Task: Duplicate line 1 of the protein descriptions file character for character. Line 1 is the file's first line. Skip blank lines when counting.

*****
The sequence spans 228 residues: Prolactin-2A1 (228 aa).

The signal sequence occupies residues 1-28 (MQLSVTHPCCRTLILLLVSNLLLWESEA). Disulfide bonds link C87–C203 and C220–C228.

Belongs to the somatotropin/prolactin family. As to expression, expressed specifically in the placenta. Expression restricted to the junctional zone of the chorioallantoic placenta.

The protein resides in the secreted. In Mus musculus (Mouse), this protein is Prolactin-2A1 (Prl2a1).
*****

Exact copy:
The sequence spans 228 residues: Prolactin-2A1 (228 aa).